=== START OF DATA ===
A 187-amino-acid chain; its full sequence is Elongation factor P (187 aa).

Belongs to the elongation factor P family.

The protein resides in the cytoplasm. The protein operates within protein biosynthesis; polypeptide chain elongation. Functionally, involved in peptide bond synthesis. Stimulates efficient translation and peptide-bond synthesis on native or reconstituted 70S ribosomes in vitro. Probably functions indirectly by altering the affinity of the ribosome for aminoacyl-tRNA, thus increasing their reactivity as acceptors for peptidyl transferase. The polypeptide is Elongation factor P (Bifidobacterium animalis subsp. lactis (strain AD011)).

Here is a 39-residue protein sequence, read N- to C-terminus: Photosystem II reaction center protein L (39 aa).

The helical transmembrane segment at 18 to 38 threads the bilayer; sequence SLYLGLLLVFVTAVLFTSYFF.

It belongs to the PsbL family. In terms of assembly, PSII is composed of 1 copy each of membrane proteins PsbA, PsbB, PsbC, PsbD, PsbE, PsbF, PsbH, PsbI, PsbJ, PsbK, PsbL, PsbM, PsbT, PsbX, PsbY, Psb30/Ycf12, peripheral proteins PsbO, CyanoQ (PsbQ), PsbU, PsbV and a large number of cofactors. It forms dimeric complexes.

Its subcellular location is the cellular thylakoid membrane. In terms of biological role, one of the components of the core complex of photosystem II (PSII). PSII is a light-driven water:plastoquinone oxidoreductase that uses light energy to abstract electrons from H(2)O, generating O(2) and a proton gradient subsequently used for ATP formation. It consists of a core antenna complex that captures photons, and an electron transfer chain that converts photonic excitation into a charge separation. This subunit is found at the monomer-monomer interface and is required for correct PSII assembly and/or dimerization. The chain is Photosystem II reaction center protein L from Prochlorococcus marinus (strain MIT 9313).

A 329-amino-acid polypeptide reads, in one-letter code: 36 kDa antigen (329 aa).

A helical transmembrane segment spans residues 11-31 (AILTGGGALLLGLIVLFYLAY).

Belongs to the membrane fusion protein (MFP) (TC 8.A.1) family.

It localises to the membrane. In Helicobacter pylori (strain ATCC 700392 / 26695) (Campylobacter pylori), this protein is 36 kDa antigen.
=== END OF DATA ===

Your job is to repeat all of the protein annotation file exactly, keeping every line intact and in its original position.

A 187-amino-acid chain; its full sequence is Elongation factor P (187 aa).

Belongs to the elongation factor P family.

The protein resides in the cytoplasm. The protein operates within protein biosynthesis; polypeptide chain elongation. Functionally, involved in peptide bond synthesis. Stimulates efficient translation and peptide-bond synthesis on native or reconstituted 70S ribosomes in vitro. Probably functions indirectly by altering the affinity of the ribosome for aminoacyl-tRNA, thus increasing their reactivity as acceptors for peptidyl transferase. The polypeptide is Elongation factor P (Bifidobacterium animalis subsp. lactis (strain AD011)).

Here is a 39-residue protein sequence, read N- to C-terminus: Photosystem II reaction center protein L (39 aa).

The helical transmembrane segment at 18 to 38 threads the bilayer; sequence SLYLGLLLVFVTAVLFTSYFF.

It belongs to the PsbL family. In terms of assembly, PSII is composed of 1 copy each of membrane proteins PsbA, PsbB, PsbC, PsbD, PsbE, PsbF, PsbH, PsbI, PsbJ, PsbK, PsbL, PsbM, PsbT, PsbX, PsbY, Psb30/Ycf12, peripheral proteins PsbO, CyanoQ (PsbQ), PsbU, PsbV and a large number of cofactors. It forms dimeric complexes.

Its subcellular location is the cellular thylakoid membrane. In terms of biological role, one of the components of the core complex of photosystem II (PSII). PSII is a light-driven water:plastoquinone oxidoreductase that uses light energy to abstract electrons from H(2)O, generating O(2) and a proton gradient subsequently used for ATP formation. It consists of a core antenna complex that captures photons, and an electron transfer chain that converts photonic excitation into a charge separation. This subunit is found at the monomer-monomer interface and is required for correct PSII assembly and/or dimerization. The chain is Photosystem II reaction center protein L from Prochlorococcus marinus (strain MIT 9313).

A 329-amino-acid polypeptide reads, in one-letter code: 36 kDa antigen (329 aa).

A helical transmembrane segment spans residues 11-31 (AILTGGGALLLGLIVLFYLAY).

Belongs to the membrane fusion protein (MFP) (TC 8.A.1) family.

It localises to the membrane. In Helicobacter pylori (strain ATCC 700392 / 26695) (Campylobacter pylori), this protein is 36 kDa antigen.